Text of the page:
3. Passion is priceless.

Lance Wins 7As one of my old Tour t-shirts says: The Tour is “3,360 kilometers de enfer, et de passion.” Or for you English speakers in the audience: The Tour is over 2,000 miles of hell and of passion. The Tour de France is a “sufferfest” in every sense of the word. Riders are constantly battling to suppress immense pain while continuing to push their bodies to the limit day after day. What gets them through is their passion for the sport. They love it and they wouldn’t trade it for the world. Lance lived and breathed cycling and it showed at the end of seven straight Julys. His passion also inspired his team to fight for him day in and day out which allowed for his success.

Start-up companies, the good ones anyway, are built on passion as well. Honestly, why would anyone leave a nice safe cushy job for a start-up? Well, some may say the sense of adventure and the want to create something along with other reasons (stock options and money) but what it really comes down to is passion for an idea. The idea grips the entrepreneur (and his/her future employees) and consumes him or her until there is nothing left to do but go for it. The great thing about passion is that it keeps people going during the inevitable rough patches, unites people to focus on a common goal and creates a business that stands for something and that will hopefully change the world for the better. Randy Komisar captured the idea of passion very well in his book The Monk and the Riddle. Basically, the book shows that there is no business without passion. Entrepreneurs need to be excited and passionate about their ideas because, if they aren’t, others won’t be either.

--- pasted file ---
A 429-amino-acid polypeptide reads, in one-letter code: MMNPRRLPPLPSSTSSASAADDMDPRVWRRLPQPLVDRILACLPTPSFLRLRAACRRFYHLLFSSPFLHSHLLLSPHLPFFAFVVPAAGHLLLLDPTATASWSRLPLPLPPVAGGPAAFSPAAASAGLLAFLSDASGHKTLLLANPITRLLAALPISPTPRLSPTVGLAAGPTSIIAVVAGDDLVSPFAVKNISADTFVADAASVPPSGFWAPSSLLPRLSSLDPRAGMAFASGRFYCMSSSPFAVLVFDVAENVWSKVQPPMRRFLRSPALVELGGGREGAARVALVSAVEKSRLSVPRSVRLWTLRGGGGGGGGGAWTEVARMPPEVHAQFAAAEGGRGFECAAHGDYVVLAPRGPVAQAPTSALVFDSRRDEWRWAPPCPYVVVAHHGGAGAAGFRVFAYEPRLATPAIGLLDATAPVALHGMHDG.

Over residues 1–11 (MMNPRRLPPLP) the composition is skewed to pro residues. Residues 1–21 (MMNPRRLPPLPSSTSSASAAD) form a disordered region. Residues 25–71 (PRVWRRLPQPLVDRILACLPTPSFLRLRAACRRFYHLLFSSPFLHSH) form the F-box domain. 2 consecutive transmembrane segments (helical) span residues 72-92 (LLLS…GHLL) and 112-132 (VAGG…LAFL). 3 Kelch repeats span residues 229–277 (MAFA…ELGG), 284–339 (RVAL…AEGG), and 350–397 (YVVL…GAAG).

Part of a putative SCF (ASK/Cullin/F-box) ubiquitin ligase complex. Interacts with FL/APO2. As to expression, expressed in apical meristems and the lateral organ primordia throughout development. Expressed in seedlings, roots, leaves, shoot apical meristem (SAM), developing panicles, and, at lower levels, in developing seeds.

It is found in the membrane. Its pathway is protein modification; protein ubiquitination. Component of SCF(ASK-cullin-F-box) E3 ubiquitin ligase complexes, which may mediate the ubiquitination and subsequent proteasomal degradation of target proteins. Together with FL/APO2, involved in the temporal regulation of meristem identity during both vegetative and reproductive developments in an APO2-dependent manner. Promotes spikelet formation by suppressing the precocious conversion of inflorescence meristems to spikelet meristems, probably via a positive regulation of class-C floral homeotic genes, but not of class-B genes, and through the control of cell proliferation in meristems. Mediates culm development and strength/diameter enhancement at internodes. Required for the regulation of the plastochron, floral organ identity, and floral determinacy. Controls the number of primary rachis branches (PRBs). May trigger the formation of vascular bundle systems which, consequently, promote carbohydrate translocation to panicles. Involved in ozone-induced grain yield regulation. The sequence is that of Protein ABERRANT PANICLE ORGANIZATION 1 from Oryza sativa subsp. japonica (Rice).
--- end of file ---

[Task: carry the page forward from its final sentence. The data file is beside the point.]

I hope all of you will take these Tour lessons back to your ideas and businesses and that they will serve you well. I also urge you all to check out the Tour on OLN as cycling is a fantastic sport. Yes, I know Lance is not in the Tour anyone but there are still some great cyclists in there like Floyd Landis that I’m sure will put on quite a show in the upcoming mountain stages!

New Show Premier: Lost Worlds

Posted on July 9, 2006
Filed Under General Thoughts, Archeology, History | Leave a Comment

History ChannelI am very excited about a new History Channel show premiering tomorrow (Monday July 10th) at 9 EST/8 CST. It is called Lost Worlds and the premise of the show is that they will recreate ancient sites using the latest computer graphics technology. This should prove to be a very interesting show.

For the premier the show will take a look at sites linked with the Knights Templar most recently made famous by Dan Brown’s The Da Vinci Code. I am especially excited for this as I, along with many others, have been swept up with the themes of the Da Vinci Code. I have been reading a great book called Secrets of the Code in which Dan Burstein edits together all of the important scholarly writings and thoughts on the themes of the Da Vinci Code. It is an incredible read and I definitely recommend it to anyone looking to know the “facts” behind the Da Vinci Code.

Here is what the History Channel has to say about the show tomorrow: